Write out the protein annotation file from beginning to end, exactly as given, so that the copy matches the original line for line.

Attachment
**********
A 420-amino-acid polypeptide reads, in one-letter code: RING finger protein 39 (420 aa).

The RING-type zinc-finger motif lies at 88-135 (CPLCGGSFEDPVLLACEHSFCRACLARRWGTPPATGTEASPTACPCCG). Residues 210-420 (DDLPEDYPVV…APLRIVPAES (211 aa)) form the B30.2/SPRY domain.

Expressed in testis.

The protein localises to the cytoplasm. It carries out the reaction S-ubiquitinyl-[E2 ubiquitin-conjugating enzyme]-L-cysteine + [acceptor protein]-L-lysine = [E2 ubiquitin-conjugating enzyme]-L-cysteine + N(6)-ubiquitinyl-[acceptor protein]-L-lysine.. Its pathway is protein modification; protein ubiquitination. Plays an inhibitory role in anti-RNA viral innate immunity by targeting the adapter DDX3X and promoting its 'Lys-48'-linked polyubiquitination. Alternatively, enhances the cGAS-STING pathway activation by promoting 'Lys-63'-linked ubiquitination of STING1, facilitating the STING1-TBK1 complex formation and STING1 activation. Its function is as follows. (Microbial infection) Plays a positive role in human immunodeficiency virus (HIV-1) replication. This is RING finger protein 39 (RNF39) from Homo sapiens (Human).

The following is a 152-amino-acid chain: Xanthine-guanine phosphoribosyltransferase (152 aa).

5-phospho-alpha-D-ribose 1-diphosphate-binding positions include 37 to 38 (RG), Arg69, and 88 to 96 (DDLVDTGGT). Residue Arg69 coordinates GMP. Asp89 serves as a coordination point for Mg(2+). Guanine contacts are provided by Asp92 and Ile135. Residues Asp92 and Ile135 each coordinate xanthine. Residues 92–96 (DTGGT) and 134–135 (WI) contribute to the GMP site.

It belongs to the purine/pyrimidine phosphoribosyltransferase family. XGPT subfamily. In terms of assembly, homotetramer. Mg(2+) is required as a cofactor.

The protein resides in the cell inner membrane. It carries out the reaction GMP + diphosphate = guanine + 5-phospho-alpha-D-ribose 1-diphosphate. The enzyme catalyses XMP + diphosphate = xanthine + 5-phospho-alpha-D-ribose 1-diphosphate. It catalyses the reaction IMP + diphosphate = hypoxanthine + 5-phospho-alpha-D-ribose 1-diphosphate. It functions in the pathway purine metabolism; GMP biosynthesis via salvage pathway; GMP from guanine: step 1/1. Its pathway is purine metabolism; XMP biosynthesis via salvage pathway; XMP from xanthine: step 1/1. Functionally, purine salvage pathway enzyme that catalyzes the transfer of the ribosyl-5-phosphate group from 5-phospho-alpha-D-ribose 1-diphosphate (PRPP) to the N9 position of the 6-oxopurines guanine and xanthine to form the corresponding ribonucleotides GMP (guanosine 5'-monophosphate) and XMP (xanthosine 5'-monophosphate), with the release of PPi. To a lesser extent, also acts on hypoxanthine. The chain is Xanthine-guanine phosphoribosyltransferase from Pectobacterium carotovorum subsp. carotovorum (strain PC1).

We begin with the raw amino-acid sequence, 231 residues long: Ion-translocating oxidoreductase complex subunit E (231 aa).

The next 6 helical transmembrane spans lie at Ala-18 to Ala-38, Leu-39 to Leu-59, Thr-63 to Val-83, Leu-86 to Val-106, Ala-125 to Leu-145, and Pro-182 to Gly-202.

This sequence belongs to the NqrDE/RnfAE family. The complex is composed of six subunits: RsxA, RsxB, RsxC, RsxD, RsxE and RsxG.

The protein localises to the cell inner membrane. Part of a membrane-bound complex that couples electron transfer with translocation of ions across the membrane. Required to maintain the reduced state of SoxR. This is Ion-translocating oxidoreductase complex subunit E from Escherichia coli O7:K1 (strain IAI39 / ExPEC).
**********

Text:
A 420-amino-acid polypeptide reads, in one-letter code: RING finger protein 39 (420 aa).

The RING-type zinc-finger motif lies at 88-135 (CPLCGGSFEDPVLLACEHSFCRACLARRWGTPPATGTEASPTACPCCG). Residues 210-420 (DDLPEDYPVV…APLRIVPAES (211 aa)) form the B30.2/SPRY domain.

Expressed in testis.

The protein localises to the cytoplasm. It carries out the reaction S-ubiquitinyl-[E2 ubiquitin-conjugating enzyme]-L-cysteine + [acceptor protein]-L-lysine = [E2 ubiquitin-conjugating enzyme]-L-cysteine + N(6)-ubiquitinyl-[acceptor protein]-L-lysine.. Its pathway is protein modification; protein ubiquitination. Plays an inhibitory role in anti-RNA viral innate immunity by targeting the adapter DDX3X and promoting its 'Lys-48'-linked polyubiquitination. Alternatively, enhances the cGAS-STING pathway activation by promoting 'Lys-63'-linked ubiquitination of STING1, facilitating the STING1-TBK1 complex formation and STING1 activation. Its function is as follows. (Microbial infection) Plays a positive role in human immunodeficiency virus (HIV-1) replication. This is RING finger protein 39 (RNF39) from Homo sapiens (Human).

The following is a 152-amino-acid chain: Xanthine-guanine phosphoribosyltransferase (152 aa).

5-phospho-alpha-D-ribose 1-diphosphate-binding positions include 37 to 38 (RG), Arg69, and 88 to 96 (DDLVDTGGT). Residue Arg69 coordinates GMP. Asp89 serves as a coordination point for Mg(2+). Guanine contacts are provided by Asp92 and Ile135. Residues Asp92 and Ile135 each coordinate xanthine. Residues 92–96 (DTGGT) and 134–135 (WI) contribute to the GMP site.

It belongs to the purine/pyrimidine phosphoribosyltransferase family. XGPT subfamily. In terms of assembly, homotetramer. Mg(2+) is required as a cofactor.

The protein resides in the cell inner membrane. It carries out the reaction GMP + diphosphate = guanine + 5-phospho-alpha-D-ribose 1-diphosphate. The enzyme catalyses XMP + diphosphate = xanthine + 5-phospho-alpha-D-ribose 1-diphosphate. It catalyses the reaction IMP + diphosphate = hypoxanthine + 5-phospho-alpha-D-ribose 1-diphosphate. It functions in the pathway purine metabolism; GMP biosynthesis via salvage pathway; GMP from guanine: step 1/1. Its pathway is purine metabolism; XMP biosynthesis via salvage pathway; XMP from xanthine: step 1/1. Functionally, purine salvage pathway enzyme that catalyzes the transfer of the ribosyl-5-phosphate group from 5-phospho-alpha-D-ribose 1-diphosphate (PRPP) to the N9 position of the 6-oxopurines guanine and xanthine to form the corresponding ribonucleotides GMP (guanosine 5'-monophosphate) and XMP (xanthosine 5'-monophosphate), with the release of PPi. To a lesser extent, also acts on hypoxanthine. The chain is Xanthine-guanine phosphoribosyltransferase from Pectobacterium carotovorum subsp. carotovorum (strain PC1).

We begin with the raw amino-acid sequence, 231 residues long: Ion-translocating oxidoreductase complex subunit E (231 aa).

The next 6 helical transmembrane spans lie at Ala-18 to Ala-38, Leu-39 to Leu-59, Thr-63 to Val-83, Leu-86 to Val-106, Ala-125 to Leu-145, and Pro-182 to Gly-202.

This sequence belongs to the NqrDE/RnfAE family. The complex is composed of six subunits: RsxA, RsxB, RsxC, RsxD, RsxE and RsxG.

The protein localises to the cell inner membrane. Part of a membrane-bound complex that couples electron transfer with translocation of ions across the membrane. Required to maintain the reduced state of SoxR. This is Ion-translocating oxidoreductase complex subunit E from Escherichia coli O7:K1 (strain IAI39 / ExPEC).